ST. PAUL, Minnesota (Reuters) - With the top pick in the NHL draft for the second consecutive year the Edmonton Oilers have plenty of choice, but their decision will come down to a playmaking Canadian center or a Swedish defenceman.

With the Stanley Cup and NHL Awards already handed out, the spotlight swings to Minnesota for Friday's annual draft, which scouts have described as deep with as many as four players worthy of number one consideration.

While no players with the caliber of Sidney Crosby or Hall of Famer Wayne Gretzky are expected to surface from this year's talent pool, the quality on offer has all 30 teams believing they will leave the Twin Cities with bright future prospects.

The Oilers, who used the number one pick last year to grab Taylor Hall, are expected to pick Ryan Nugent-Hopkins, an 18-year-old center from Red Deer of the Western Hockey League.

Nugent-Hopkins, who led the WHL with 75 assists last season, has been described in Gretzky-like terms for his on-ice vision and creativity but is more often compared to Detroit Red Wings flashy Russian Pavel Datsyuk.

While Nugent-Hopkins would give Hall a skilled setup man for seasons to come, Adam Larsson could prove a tempting target for an Oilers team whose most glaring need is on the blueline.

The 18-year-old, physical, puck moving defenceman has spent the last two years playing in the Swedish Elite league logging plenty of ice time while helping Skelleftea to the championship final this season.

If Larsson is selected by the Oilers he would become the first Swedish player to be taken number one since the Quebec Nordiques used the top pick in 1989 on Mats Sundin.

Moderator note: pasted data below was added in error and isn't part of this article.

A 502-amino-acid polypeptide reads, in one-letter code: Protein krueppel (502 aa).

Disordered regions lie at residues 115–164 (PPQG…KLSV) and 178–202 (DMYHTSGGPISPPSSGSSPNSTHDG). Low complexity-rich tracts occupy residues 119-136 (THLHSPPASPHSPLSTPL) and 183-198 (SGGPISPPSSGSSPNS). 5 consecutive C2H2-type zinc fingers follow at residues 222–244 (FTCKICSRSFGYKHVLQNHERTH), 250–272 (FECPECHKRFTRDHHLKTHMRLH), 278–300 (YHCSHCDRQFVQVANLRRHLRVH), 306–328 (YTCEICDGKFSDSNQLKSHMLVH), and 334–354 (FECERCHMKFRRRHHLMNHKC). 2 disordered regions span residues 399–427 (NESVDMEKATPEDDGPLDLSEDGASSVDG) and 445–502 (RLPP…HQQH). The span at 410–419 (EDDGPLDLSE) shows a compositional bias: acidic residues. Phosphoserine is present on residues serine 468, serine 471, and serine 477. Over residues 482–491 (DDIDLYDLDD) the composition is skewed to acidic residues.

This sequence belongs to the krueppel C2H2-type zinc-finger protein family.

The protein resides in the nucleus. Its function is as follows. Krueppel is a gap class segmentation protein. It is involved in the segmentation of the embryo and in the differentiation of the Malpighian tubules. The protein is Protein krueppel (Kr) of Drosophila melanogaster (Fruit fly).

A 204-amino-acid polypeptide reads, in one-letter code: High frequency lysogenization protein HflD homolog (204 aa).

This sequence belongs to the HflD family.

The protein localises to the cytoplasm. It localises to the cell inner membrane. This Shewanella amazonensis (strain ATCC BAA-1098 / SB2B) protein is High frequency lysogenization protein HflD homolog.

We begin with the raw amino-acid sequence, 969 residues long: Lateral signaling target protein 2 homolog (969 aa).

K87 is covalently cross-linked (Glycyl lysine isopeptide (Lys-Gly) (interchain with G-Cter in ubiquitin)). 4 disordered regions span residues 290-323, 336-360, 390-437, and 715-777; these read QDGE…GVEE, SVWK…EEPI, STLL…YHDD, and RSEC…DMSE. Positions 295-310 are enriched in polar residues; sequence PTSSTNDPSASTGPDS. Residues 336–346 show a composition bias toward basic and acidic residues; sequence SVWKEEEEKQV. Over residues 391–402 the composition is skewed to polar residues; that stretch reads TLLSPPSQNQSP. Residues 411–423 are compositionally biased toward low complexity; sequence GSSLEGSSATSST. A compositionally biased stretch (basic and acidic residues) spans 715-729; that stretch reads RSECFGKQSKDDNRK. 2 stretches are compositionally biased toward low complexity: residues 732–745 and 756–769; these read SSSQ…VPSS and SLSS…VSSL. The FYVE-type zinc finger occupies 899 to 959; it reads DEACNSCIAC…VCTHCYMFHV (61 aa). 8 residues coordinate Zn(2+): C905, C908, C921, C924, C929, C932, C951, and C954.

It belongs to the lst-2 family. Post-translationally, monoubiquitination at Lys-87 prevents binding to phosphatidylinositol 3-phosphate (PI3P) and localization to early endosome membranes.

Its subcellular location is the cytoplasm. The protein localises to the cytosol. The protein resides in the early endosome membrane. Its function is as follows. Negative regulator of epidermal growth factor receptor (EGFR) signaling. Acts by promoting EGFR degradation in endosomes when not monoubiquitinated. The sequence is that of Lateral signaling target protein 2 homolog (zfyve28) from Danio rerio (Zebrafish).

The Colorado Avalanche hold the second pick while the Florida Panthers, New Jersey Devils and New York Islanders round out the top five selections.

Gabriel Landeskog, the Swedish captain of the Ontario Hockey League's Kitchener Rangers, is widely considered the most physically NHL-ready player in the draft and will most likely find a home among that top group of teams.

The same can be said for Saint John Sea Dog forward Jonathan Huberdeau, who was named most valuable player in the Quebec Major Junior Hockey League playoffs and Memorial Cup.

The Ottawa Senators will make the sixth pick, followed by Winnipeg, the NHL's newest team still without a name or a jersey, who will make their first selection at number seven.

The Columbus Blue Jackets have the eighth pick while the Stanley Cup champion Boston Bruins will get the ninth selection having obtained the first round pick in an earlier trade with the Toronto Maple Leafs.

It will be busy weekend for NHL scouts and general managers with teams back at work on Saturday for rounds two through seven.

(Writing by Steve Keating in Toronto; Editing by Frank Pingue)